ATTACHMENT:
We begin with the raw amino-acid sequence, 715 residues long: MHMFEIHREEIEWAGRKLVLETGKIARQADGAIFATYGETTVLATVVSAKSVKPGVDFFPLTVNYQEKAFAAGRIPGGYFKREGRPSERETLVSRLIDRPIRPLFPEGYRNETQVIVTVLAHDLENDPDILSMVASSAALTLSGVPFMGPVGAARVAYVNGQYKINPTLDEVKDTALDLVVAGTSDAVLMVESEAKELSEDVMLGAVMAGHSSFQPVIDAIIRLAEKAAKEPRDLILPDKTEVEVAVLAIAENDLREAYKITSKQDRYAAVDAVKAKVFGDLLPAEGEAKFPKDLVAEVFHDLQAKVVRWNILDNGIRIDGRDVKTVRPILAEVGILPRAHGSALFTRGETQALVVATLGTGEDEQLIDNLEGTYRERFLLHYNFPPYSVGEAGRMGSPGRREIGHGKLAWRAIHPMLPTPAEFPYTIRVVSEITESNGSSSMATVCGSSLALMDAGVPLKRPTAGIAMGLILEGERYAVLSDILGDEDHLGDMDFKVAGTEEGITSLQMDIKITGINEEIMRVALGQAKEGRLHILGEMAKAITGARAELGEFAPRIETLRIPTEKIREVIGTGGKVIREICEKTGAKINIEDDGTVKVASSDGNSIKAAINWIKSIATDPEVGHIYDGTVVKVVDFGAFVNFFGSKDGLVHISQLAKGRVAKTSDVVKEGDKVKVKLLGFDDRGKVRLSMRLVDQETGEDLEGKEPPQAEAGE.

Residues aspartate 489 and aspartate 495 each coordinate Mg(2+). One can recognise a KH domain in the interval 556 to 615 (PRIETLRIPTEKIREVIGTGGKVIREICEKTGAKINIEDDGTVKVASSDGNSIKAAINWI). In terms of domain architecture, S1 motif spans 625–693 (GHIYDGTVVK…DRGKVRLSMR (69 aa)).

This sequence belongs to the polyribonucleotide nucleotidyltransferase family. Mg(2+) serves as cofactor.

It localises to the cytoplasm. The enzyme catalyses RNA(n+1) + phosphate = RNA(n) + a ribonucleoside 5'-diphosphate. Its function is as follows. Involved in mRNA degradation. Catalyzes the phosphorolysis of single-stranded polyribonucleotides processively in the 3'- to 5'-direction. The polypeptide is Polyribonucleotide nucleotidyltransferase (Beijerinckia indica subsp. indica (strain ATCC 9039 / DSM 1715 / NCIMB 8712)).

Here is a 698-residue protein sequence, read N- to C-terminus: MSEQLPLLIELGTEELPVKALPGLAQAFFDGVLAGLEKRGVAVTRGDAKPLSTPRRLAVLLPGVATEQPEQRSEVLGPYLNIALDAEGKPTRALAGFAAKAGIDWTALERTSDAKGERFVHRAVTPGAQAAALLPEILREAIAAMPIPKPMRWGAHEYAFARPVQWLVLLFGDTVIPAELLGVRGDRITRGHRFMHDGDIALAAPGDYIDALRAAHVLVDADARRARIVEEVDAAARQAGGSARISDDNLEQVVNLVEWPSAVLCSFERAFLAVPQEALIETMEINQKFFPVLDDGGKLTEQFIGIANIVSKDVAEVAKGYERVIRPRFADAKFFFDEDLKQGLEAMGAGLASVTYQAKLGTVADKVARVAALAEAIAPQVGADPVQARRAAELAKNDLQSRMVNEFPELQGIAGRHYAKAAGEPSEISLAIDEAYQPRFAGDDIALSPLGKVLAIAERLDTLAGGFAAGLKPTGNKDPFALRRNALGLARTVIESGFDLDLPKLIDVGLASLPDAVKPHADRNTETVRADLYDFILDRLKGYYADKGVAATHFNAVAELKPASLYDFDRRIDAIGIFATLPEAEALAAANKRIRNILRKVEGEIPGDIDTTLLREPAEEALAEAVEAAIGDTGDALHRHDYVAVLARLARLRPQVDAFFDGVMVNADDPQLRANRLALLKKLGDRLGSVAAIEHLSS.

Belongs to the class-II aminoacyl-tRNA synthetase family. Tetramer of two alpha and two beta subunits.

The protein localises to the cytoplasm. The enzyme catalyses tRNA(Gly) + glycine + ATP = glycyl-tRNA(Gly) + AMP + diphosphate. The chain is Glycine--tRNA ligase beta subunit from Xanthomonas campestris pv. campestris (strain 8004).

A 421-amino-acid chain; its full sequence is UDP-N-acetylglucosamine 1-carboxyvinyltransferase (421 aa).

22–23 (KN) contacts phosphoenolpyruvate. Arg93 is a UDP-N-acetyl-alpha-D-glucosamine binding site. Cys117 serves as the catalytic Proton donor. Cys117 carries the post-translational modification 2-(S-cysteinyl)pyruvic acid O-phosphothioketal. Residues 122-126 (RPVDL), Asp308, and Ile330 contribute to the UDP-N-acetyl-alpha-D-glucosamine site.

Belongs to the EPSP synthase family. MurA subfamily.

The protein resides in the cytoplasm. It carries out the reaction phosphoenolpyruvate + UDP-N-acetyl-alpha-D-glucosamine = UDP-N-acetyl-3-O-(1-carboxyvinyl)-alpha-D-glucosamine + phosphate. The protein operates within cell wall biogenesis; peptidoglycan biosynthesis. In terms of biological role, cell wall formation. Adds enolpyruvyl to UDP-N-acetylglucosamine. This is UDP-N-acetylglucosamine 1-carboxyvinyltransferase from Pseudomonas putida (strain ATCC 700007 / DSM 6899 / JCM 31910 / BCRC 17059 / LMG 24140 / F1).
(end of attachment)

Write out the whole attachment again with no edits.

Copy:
We begin with the raw amino-acid sequence, 715 residues long: MHMFEIHREEIEWAGRKLVLETGKIARQADGAIFATYGETTVLATVVSAKSVKPGVDFFPLTVNYQEKAFAAGRIPGGYFKREGRPSERETLVSRLIDRPIRPLFPEGYRNETQVIVTVLAHDLENDPDILSMVASSAALTLSGVPFMGPVGAARVAYVNGQYKINPTLDEVKDTALDLVVAGTSDAVLMVESEAKELSEDVMLGAVMAGHSSFQPVIDAIIRLAEKAAKEPRDLILPDKTEVEVAVLAIAENDLREAYKITSKQDRYAAVDAVKAKVFGDLLPAEGEAKFPKDLVAEVFHDLQAKVVRWNILDNGIRIDGRDVKTVRPILAEVGILPRAHGSALFTRGETQALVVATLGTGEDEQLIDNLEGTYRERFLLHYNFPPYSVGEAGRMGSPGRREIGHGKLAWRAIHPMLPTPAEFPYTIRVVSEITESNGSSSMATVCGSSLALMDAGVPLKRPTAGIAMGLILEGERYAVLSDILGDEDHLGDMDFKVAGTEEGITSLQMDIKITGINEEIMRVALGQAKEGRLHILGEMAKAITGARAELGEFAPRIETLRIPTEKIREVIGTGGKVIREICEKTGAKINIEDDGTVKVASSDGNSIKAAINWIKSIATDPEVGHIYDGTVVKVVDFGAFVNFFGSKDGLVHISQLAKGRVAKTSDVVKEGDKVKVKLLGFDDRGKVRLSMRLVDQETGEDLEGKEPPQAEAGE.

Residues aspartate 489 and aspartate 495 each coordinate Mg(2+). One can recognise a KH domain in the interval 556 to 615 (PRIETLRIPTEKIREVIGTGGKVIREICEKTGAKINIEDDGTVKVASSDGNSIKAAINWI). In terms of domain architecture, S1 motif spans 625–693 (GHIYDGTVVK…DRGKVRLSMR (69 aa)).

This sequence belongs to the polyribonucleotide nucleotidyltransferase family. Mg(2+) serves as cofactor.

It localises to the cytoplasm. The enzyme catalyses RNA(n+1) + phosphate = RNA(n) + a ribonucleoside 5'-diphosphate. Its function is as follows. Involved in mRNA degradation. Catalyzes the phosphorolysis of single-stranded polyribonucleotides processively in the 3'- to 5'-direction. The polypeptide is Polyribonucleotide nucleotidyltransferase (Beijerinckia indica subsp. indica (strain ATCC 9039 / DSM 1715 / NCIMB 8712)).

Here is a 698-residue protein sequence, read N- to C-terminus: MSEQLPLLIELGTEELPVKALPGLAQAFFDGVLAGLEKRGVAVTRGDAKPLSTPRRLAVLLPGVATEQPEQRSEVLGPYLNIALDAEGKPTRALAGFAAKAGIDWTALERTSDAKGERFVHRAVTPGAQAAALLPEILREAIAAMPIPKPMRWGAHEYAFARPVQWLVLLFGDTVIPAELLGVRGDRITRGHRFMHDGDIALAAPGDYIDALRAAHVLVDADARRARIVEEVDAAARQAGGSARISDDNLEQVVNLVEWPSAVLCSFERAFLAVPQEALIETMEINQKFFPVLDDGGKLTEQFIGIANIVSKDVAEVAKGYERVIRPRFADAKFFFDEDLKQGLEAMGAGLASVTYQAKLGTVADKVARVAALAEAIAPQVGADPVQARRAAELAKNDLQSRMVNEFPELQGIAGRHYAKAAGEPSEISLAIDEAYQPRFAGDDIALSPLGKVLAIAERLDTLAGGFAAGLKPTGNKDPFALRRNALGLARTVIESGFDLDLPKLIDVGLASLPDAVKPHADRNTETVRADLYDFILDRLKGYYADKGVAATHFNAVAELKPASLYDFDRRIDAIGIFATLPEAEALAAANKRIRNILRKVEGEIPGDIDTTLLREPAEEALAEAVEAAIGDTGDALHRHDYVAVLARLARLRPQVDAFFDGVMVNADDPQLRANRLALLKKLGDRLGSVAAIEHLSS.

Belongs to the class-II aminoacyl-tRNA synthetase family. Tetramer of two alpha and two beta subunits.

The protein localises to the cytoplasm. The enzyme catalyses tRNA(Gly) + glycine + ATP = glycyl-tRNA(Gly) + AMP + diphosphate. The chain is Glycine--tRNA ligase beta subunit from Xanthomonas campestris pv. campestris (strain 8004).

A 421-amino-acid chain; its full sequence is UDP-N-acetylglucosamine 1-carboxyvinyltransferase (421 aa).

22–23 (KN) contacts phosphoenolpyruvate. Arg93 is a UDP-N-acetyl-alpha-D-glucosamine binding site. Cys117 serves as the catalytic Proton donor. Cys117 carries the post-translational modification 2-(S-cysteinyl)pyruvic acid O-phosphothioketal. Residues 122-126 (RPVDL), Asp308, and Ile330 contribute to the UDP-N-acetyl-alpha-D-glucosamine site.

Belongs to the EPSP synthase family. MurA subfamily.

The protein resides in the cytoplasm. It carries out the reaction phosphoenolpyruvate + UDP-N-acetyl-alpha-D-glucosamine = UDP-N-acetyl-3-O-(1-carboxyvinyl)-alpha-D-glucosamine + phosphate. The protein operates within cell wall biogenesis; peptidoglycan biosynthesis. In terms of biological role, cell wall formation. Adds enolpyruvyl to UDP-N-acetylglucosamine. This is UDP-N-acetylglucosamine 1-carboxyvinyltransferase from Pseudomonas putida (strain ATCC 700007 / DSM 6899 / JCM 31910 / BCRC 17059 / LMG 24140 / F1).